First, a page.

7 Carnes Lane

7 Carnes Lane, Jay Critchley's "Just Visiting for the Weekend," by David W. Dunlap (2009).

7 Carnes Lane, Jay Critchley’s “Just Visiting for the Weekend,” by David W. Dunlap (2009).

Jay Critchley, by David W. Dunlap (2009).

Jay Critchley, by David W. Dunlap (2009).

Quiet Carnes Lane is home to the indomitable, inimitable, irrepressible Jay Critchley — artist, political activist, civic advocate, and all-around sui generic figure. His works have included imaginatively stinging rebukes to gentrification and commodification. His devotion to Provincetown is evident in the annual Harbor Swim for Life & Paddler Flotilla benefit, which has raised over $3 million for health and social services since 1988. He bought this property in 1978. In 1997, he turned an old cesspool in the yard into the Septic Summer Rental, complete with a bed, nightstand, and TV, as a commentary on the living conditions facing artists and old-time residents as real estate values escalated. The yard also includes one of his best-known works: the sand-encrusted station wagon (bottom) that he parked in the MacMillan Wharf lot and titled Just Visiting for the Weekend.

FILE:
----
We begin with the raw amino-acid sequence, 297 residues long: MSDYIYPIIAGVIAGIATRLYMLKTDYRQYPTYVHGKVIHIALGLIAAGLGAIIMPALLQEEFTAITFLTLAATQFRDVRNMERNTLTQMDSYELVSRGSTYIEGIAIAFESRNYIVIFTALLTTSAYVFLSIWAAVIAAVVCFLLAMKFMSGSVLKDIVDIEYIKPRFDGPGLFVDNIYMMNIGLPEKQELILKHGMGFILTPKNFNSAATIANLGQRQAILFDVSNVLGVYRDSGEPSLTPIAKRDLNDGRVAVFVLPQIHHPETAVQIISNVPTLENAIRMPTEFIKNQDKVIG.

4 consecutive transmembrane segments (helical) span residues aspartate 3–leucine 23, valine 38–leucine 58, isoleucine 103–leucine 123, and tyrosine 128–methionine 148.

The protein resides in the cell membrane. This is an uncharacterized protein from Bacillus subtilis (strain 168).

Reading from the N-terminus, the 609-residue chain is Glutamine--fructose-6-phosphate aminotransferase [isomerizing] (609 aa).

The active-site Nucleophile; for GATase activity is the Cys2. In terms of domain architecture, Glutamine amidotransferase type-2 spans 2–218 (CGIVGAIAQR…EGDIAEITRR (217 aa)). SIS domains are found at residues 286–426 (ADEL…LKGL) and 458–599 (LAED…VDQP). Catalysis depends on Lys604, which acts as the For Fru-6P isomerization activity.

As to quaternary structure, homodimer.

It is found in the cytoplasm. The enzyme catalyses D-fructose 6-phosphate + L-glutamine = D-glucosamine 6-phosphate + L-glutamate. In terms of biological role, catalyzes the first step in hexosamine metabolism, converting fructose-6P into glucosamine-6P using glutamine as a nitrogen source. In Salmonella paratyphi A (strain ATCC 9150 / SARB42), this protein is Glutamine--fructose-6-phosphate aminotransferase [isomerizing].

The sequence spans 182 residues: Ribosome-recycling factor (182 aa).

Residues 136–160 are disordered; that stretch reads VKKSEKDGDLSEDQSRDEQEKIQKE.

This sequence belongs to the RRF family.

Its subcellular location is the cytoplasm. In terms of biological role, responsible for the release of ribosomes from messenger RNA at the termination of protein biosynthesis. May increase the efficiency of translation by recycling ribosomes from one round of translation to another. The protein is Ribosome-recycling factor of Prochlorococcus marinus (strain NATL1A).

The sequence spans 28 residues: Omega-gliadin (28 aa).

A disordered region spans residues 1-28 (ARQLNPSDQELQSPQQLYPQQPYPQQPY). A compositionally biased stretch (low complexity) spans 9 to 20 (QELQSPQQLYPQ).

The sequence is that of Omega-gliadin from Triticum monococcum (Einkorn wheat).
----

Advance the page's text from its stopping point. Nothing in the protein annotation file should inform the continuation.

7 Carnes Lane, looking straight up from the cesspool, by David W. Dunlap (2009).

7 Carnes Lane, looking straight up from the cesspool, by David W. Dunlap (2009).


More than 2,000 buildings and vessels are searchable on buildingprovincetown.com. The Building Provincetown book is available for purchase ($20) at Town Hall, Office of the Town Clerk, 260 Commercial Street, Provincetown 02657.

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